U.S. workers benefit from EU vibration-control standards
While not mandated in this country (yet), European vibration-control standards for power tools benefit U.S. workers. Impact and vibration won’t kill you, but they can kill productivity. Sustained vibration can cause damage to nerves and blood vessels in workers’ hands and arms. Vibration also tends to make muscles tighten up. The tighter you grip the tool, the more vibration gets transmitted to your hands and arms, making injury more likely. In the most extreme cases, hand-arm vibration syndrome (HAVS)—the term used in the industry for a range of cumulative trauma disorders caused by vibration—causes blood vessels to collapse and prevents oxygen from reaching tissues.
One of the most common HAVS caused by impact tools like breakers and rotary hammers is often called “white finger disease” (photo, left). In this case, sustained vibration causes the capillaries in the hand and fingers to constrict, which blanches and numbs the fingers. When the blood finally returns, the tingling and pain can be uncomfortable—even more so in cold weather.
HAVS can manifest also as arthritis, tendonitis, and changes to muscle tissue that result in a person’s loss of grip, reduced mobility, and pain in the hand and arm.
Jack hammers and breakers, scalers, rotary hammers, hammer drills, jumping jacks, and other compactors, are among the most notorious for causing problems, some that manifest within just a half-hour of work. But extended use of many other tools, including grinders, impact drivers, vibratory screeds and concrete vibrators, takes? a toll on workers. Even if a worker doesn’t suffer from HAVS, fatigue from sustained vibration can sap productivity, so there’s ?no reason not to opt for anti-vibration technology.
In the European Union, tools must be tested and rated for “vibration magnitude,” which is measured in m/s2. It’s an inverse relationship: the lower the vibration, the longer the tool can be used, and as long as it’s not too wimpy to get the job done, the more attractive it may be for an employer to buy.
EU standards set two limits: Exposure Action Value—the total vibration allowed from the tool—and Exposure Limit Value— the total vibration a worker is legally allowed to see in a day. It’s this latter value that toolmakers selling in EU markets typically focus on. The ELV for better-quality impact tools on today’s market typically ranges from 4 to 6 hours, but as technology advances, some are achieving an 8-hour rating. Vibration limits are plotted on a chart, which is used to determine how long a worker can legally be allowed to use a tool.
Not surprisingly, the EU market has spawned a surge in industrial design aimed at reducing power-tool vibration. In our global economy, we benefit from the innovations toolmakers have employed in order to sell in the EU. Here are some examples of a “total package” for anti-vibration on a tool like a rotary hammer:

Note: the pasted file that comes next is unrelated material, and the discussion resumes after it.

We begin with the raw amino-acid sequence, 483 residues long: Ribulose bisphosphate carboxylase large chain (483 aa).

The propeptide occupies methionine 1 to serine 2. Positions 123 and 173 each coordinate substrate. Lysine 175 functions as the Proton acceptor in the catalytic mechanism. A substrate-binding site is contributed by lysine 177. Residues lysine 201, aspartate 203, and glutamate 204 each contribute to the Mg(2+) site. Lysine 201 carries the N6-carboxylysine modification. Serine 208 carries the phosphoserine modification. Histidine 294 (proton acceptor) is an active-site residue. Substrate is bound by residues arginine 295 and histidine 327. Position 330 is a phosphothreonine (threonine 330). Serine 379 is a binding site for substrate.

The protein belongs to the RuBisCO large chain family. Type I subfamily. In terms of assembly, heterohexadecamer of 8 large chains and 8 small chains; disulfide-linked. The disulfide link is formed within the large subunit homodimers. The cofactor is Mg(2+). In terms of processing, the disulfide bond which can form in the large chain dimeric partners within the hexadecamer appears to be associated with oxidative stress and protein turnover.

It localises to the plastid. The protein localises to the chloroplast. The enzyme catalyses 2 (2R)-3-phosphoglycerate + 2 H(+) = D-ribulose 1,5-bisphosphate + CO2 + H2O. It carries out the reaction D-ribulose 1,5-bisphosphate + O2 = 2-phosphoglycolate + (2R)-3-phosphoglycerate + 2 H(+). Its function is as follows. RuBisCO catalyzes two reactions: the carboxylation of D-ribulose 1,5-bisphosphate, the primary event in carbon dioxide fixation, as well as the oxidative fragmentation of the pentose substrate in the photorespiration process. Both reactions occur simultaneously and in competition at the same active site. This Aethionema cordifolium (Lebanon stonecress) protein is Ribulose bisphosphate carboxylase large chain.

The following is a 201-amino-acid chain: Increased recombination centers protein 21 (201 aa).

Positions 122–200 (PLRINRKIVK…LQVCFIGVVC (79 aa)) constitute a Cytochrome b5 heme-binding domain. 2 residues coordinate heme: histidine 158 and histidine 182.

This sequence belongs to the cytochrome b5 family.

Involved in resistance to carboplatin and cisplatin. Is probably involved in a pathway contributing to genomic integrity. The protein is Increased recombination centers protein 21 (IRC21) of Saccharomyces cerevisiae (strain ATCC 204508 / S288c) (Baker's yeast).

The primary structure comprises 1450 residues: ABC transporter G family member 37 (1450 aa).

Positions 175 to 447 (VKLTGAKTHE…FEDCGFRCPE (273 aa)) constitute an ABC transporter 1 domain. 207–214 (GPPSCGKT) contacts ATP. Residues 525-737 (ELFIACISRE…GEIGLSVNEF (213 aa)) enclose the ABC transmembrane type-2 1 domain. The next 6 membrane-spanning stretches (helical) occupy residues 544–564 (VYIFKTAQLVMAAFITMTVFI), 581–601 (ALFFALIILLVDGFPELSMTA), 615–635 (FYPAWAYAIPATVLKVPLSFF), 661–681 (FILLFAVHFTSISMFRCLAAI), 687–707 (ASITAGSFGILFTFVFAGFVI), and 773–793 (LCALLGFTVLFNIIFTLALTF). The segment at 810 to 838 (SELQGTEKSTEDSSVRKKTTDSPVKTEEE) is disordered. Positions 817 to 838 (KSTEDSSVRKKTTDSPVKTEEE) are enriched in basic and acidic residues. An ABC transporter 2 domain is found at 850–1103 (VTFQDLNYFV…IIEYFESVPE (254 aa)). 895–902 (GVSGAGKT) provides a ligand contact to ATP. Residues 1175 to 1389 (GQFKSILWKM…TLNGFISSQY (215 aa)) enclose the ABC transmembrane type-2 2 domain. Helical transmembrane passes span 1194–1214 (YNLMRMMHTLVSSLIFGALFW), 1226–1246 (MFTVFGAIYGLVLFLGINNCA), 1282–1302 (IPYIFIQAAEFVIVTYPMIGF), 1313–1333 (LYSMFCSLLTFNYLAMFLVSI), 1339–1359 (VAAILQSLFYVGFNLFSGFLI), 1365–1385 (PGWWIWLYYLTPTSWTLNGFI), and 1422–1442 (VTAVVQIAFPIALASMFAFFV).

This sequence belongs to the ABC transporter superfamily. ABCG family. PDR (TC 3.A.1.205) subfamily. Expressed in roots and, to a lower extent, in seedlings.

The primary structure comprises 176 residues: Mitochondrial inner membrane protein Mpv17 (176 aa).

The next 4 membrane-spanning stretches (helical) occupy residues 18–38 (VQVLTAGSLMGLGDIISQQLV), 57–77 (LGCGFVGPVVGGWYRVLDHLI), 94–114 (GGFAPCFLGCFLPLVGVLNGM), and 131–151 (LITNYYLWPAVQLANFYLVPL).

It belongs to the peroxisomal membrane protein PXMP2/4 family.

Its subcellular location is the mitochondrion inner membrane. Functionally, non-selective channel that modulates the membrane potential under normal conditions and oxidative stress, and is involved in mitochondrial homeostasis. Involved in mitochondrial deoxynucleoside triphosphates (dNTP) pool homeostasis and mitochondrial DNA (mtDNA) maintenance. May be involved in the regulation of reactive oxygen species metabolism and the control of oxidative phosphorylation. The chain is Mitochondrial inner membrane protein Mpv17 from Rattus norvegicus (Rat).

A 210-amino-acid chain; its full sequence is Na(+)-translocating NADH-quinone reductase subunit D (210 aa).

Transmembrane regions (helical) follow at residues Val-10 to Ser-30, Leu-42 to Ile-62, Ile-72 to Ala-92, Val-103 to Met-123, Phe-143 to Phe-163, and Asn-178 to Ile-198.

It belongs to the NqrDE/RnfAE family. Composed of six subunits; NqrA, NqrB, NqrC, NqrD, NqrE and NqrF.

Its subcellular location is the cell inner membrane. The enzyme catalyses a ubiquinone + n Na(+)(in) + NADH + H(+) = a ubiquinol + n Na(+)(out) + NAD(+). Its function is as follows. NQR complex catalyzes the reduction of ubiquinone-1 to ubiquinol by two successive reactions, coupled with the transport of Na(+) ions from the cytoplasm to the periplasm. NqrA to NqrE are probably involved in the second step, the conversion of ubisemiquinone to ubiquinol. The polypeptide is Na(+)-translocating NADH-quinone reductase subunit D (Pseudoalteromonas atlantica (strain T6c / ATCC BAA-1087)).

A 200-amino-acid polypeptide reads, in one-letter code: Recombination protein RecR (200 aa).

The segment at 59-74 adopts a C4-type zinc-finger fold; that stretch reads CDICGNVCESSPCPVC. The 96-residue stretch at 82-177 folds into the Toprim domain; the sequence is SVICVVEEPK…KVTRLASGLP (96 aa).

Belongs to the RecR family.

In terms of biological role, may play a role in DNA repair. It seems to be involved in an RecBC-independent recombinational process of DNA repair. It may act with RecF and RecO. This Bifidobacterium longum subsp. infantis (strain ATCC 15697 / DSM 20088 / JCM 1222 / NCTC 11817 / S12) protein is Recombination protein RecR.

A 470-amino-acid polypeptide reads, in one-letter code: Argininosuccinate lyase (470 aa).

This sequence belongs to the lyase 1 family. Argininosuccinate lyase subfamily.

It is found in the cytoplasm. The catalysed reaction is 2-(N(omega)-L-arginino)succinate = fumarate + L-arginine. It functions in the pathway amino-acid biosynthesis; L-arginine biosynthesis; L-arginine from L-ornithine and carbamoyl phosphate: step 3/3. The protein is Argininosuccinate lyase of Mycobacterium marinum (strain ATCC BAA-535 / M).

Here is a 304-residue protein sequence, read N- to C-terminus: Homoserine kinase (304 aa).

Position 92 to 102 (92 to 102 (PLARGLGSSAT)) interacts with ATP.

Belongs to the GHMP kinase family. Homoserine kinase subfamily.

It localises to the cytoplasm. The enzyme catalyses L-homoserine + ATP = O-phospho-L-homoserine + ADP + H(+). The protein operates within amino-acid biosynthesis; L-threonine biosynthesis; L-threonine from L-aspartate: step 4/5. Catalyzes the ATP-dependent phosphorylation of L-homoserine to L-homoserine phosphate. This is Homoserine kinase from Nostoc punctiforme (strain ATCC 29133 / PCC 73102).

Counterbalance mechanism. Rotary hammers get their name from a rotary mechanism that drives a piston up and down in a cylinder. This piston, which has 0-rings (shown in blue in photo here) to create a tight seal in the cylinder.
As the piston moves, it pushes (or pulls) a slug of air, which in turn pushes and pulls the “striker”—a free-floating, “flying” piston that when pushed slams into the impact bolt behind the bit to create the hammer effect on the rotating bit. It needs the air to cushion this blow. You can imagine the effect if the piston beat directly on the impact bolt; the intense shock would destroy the rotary mechanism. (Hammer drills essentially have this direct mechanism, just with much less force.) Despite?the air cushion that softens each blow on the rotary drive-train, the tool as a whole still vibrates with the high-speed blows to the impact bolt. The tool user absorbs these impacts through the handles. In an effort to further reduce this overall force, some manufacturers add a counterbalance that is driven by air from the cylinder, which is redirected to move weights in side chambers in the opposite direction from the striker. This effectively cancels some of the impact force and reduces the overall vibration.
Vibration-absorbing housings. Even? less vibration gets transferred to a user through the main handle, which is designed to move independently of the motor and drive mechanism . The same isolation can be applied to the side handle.
A damper spring is sometimes installed at the base of the impact bolt to absorb impact vibrations from the drill bit.
Lock-on or trigger. If a user doesn’t have to constantly grip the handle, but can relax the hand, the blood vessels in the hand will not be strained as quickly. Along with a lock-on trigger, tools often feature electronic speed control that automatically applies additional power to the motor to maintain speed under load, allowing the tool to complete the job more efficiently.
Soft start suppresses start-up reaction for more control and better accuracy.
Assuming a tool is designed not to exceed the Exposure Action Value, don’t underestimate raw power and better bits (such as a four-way cutter instead of an ordinary two-way) to complete the job faster. Working the tool for less time means a worker is exposed to less vibration.
Finally, during the time the worker is exposed, the following will help:
- Keep the hands and entire body warm and dry.
- Wear gloves made with a vibration-absorbing foam.
- Avoid smoking; nicotine enhances the ability of blood vessels to go into spasm.
- Seek medical attention immediately if finger tingling, numbness, or blanching is experienced. The sooner you address a developing HAVS problem, the easier it is to avoid long-term tissue and nerve damage.